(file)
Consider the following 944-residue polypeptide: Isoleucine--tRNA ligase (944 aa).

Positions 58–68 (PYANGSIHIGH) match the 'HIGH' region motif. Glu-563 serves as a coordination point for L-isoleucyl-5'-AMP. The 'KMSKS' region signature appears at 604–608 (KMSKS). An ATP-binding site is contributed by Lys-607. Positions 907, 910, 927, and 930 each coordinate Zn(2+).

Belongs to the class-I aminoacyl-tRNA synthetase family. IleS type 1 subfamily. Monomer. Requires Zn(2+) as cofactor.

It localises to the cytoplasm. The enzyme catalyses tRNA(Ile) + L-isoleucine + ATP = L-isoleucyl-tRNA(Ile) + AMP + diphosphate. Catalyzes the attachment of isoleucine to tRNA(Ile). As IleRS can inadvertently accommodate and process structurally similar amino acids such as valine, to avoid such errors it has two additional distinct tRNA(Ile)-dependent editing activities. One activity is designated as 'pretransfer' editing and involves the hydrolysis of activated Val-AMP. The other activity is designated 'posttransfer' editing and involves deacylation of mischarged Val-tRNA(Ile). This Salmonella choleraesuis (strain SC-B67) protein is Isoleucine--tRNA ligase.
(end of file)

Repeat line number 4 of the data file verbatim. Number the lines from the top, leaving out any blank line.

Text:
It localises to the cytoplasm. The enzyme catalyses tRNA(Ile) + L-isoleucine + ATP = L-isoleucyl-tRNA(Ile) + AMP + diphosphate. Catalyzes the attachment of isoleucine to tRNA(Ile). As IleRS can inadvertently accommodate and process structurally similar amino acids such as valine, to avoid such errors it has two additional distinct tRNA(Ile)-dependent editing activities. One activity is designated as 'pretransfer' editing and involves the hydrolysis of activated Val-AMP. The other activity is designated 'posttransfer' editing and involves deacylation of mischarged Val-tRNA(Ile). This Salmonella choleraesuis (strain SC-B67) protein is Isoleucine--tRNA ligase.